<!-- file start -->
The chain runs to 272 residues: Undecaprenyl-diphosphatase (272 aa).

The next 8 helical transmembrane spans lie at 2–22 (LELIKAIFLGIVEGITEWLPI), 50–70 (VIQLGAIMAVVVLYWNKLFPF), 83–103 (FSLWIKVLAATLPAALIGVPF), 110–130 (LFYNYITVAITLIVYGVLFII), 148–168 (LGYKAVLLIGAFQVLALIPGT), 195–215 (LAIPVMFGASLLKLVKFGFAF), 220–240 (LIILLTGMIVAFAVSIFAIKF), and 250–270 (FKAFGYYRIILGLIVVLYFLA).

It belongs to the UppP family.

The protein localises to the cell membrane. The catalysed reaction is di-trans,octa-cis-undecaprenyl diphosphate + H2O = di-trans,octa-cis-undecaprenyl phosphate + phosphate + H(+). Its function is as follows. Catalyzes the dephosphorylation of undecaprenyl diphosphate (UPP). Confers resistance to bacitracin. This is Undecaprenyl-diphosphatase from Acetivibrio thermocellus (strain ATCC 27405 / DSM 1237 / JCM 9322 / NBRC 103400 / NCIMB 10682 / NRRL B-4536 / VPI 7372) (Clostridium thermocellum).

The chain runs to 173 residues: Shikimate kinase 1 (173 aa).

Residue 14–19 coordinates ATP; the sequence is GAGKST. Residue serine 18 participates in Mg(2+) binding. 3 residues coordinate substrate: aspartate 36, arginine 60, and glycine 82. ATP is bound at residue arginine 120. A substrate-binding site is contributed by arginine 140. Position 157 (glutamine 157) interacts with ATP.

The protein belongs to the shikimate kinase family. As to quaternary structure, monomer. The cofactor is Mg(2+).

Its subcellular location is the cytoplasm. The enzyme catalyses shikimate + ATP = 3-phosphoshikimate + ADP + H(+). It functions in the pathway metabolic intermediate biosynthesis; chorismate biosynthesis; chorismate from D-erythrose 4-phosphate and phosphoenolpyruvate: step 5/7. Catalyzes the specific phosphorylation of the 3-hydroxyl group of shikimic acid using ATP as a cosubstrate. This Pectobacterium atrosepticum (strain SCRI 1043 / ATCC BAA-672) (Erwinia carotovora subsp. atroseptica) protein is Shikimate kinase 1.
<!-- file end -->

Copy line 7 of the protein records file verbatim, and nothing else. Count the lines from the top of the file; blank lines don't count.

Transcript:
The protein belongs to the shikimate kinase family. As to quaternary structure, monomer. The cofactor is Mg(2+).